ICMP and EU Office in Kosovo Launch Guide for Families of the Missing

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15 December 2016: The International Commission on Missing Persons (ICMP) and the EU Office in Kosovo today launched “The Kosovo Guide for Families of the Missing: Institutions, Process and the Rights of the Families”.

The Guide contains information on the institutions and their roles in addressing the missing persons issue, information on legislation and reparations, including the rights of families, the definition of a missing person – and how this definition is arrived at, how to report a missing person, the process of location and recovery of mortal remains, and the use of DNA for the purpose of human identification; as well as information on the role of civil society and memorialization, and instructions on the use of ICMP’s Online Inquiry Center (OIC).

The Guide is one of the main outputs of the project “Resolving the missing Persons Cases – Breaking the Impasse” funded through the EU Office in Kosovo and implemented by ICMP.

Thomas Gnocchi, Head of the Political, Economic and EU Integration Section at the EU Office in Kosovo, said the issue of missing persons goes far beyond this Guide, nevertheless the mapping of responsible institutions, structures and their responsibilities might ease some parts of this painful journey that the families of missing persons have undertaken. “It is of crucial importance that we jointly work towards resolving the cases of missing persons. We can certainly not diminish or lessen the pain and loss of a loved one, but we can ensure that the justice system is in service of those in need”, said Gnocchi.

Matthew Holliday, Head of ICMP’s Western Balkans Program, said: “An empowered, well-informed and active civil society of associations of families of missing persons is indispensible to a robust and effective missing persons process.” He added that, in ICMP’s experience, “even when legislation that guarantees the rights of victims is adopted, without a well-informed and active civil society, implementation of the law can tend to fall short of expectations”.

Mr Holliday noted that ICMP is working with the authorities, with partner organizations and with families of the missing to address the issue of up to 400 sets of unidentified remains in the Pristina mortuary, which are potentially a result of probable misidentifications which occurred in 1999 and 2000, before the introduction of DNA testing as the primary means of human identification.

Sokol Havolli, Chief of Office of the Prime Minister of Kosovo, said the guide will enable the families of the missing to better access their rights. He added that the legal infrastructure is in place, but greater effort and cooperation is needed to find the missing.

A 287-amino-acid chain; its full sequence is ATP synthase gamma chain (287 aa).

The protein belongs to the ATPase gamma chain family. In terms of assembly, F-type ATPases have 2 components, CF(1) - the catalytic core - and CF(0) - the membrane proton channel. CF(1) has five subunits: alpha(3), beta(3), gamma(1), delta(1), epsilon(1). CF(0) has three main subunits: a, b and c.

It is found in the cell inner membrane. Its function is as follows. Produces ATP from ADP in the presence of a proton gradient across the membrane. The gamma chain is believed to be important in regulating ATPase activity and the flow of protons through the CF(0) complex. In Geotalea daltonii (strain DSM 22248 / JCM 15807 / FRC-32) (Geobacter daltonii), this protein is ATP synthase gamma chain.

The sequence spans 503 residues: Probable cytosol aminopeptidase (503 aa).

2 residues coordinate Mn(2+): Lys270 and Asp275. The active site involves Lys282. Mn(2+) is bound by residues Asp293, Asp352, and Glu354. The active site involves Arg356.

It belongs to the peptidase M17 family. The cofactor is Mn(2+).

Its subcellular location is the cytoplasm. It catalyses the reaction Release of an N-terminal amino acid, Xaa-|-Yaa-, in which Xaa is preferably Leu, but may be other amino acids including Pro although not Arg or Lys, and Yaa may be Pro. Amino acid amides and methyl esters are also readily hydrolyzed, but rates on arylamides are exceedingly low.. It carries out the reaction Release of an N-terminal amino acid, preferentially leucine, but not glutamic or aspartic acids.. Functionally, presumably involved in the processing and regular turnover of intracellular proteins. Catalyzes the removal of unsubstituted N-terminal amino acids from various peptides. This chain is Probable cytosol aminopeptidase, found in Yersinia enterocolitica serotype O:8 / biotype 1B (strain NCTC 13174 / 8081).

Bajram Qerkini, President of the Family Association Parents’ Voice, invited families of the missing to use the guide to better inform themselves about their rights, and called on the Kosovo government to implement the existing laws and to do more to excavate known locations of gravesites.

Milorad Trifunovic, Head of the Mitrovica sub-office of the Family Association of kidnapped and missing, said the Kosovo Serb and Kosovo Albanian families of the missing are working closely together to lobby the authorities to fulfil their obligations to search for and identify the missing. He added “the guide will help the families to access their rights”.

ICMP has been helping address the issue of persons missing as a result of the Kosovo conflict since 1999. It has supported the development of capacities of the Kosovo authorities to address the issue of missing persons – in particular the Kosovo Government Commission on Missing Persons. It has also helped Kosovo to establish a legal framework, which prescribes the rights of the families and the duties of the authorities. It has worked closely with families of the missing to empower them to claim their rights and to hold the authorities to account. It has also helped build inter-communal mechanisms among Kosovo Albanian and Kosovo Serb families of the missing for the exchange of information and as a means to work together to push the authorities to resolve the fate of the missing.  Since 2003, ICMP has helped the authorities in Kosovo and Serbia to identify more than 2,500 missing persons with the help of modern scientific methods.

ICMP was created at the 1996 G-7 Summit to address the issue of persons missing as a consequence of the conflicts in the Western Balkans. It spearheaded an effort that made it possible to account for more than 70 percent of the 40,000 missing persons, including 7,000 of the 8,000 who went missing at Srebrenica in July 1995. Starting in 2004, it began working globally. In 2014, the Netherlands, the United Kingdom, Belgium, Sweden and Luxembourg signed an international agreement establishing ICMP as an intergovernmental organization with headquarters in The Hague to respond to the global challenge of missing persons. Today ICMP is active throughout the world, exercising a mandate to secure the cooperation of governments and others in locating and identifying missing persons from conflict, migration, human rights abuses, disasters, crime and other causes, working with governments to establish legal frameworks, technical capacity and social consensus that makes it possible to launch and sustain effective strategies to account for the missing.

Link to the Kosovo Guide for Families of the Missing: Institutions, Process and the Rights of the Families: http://bit.ly/2hR5Q4g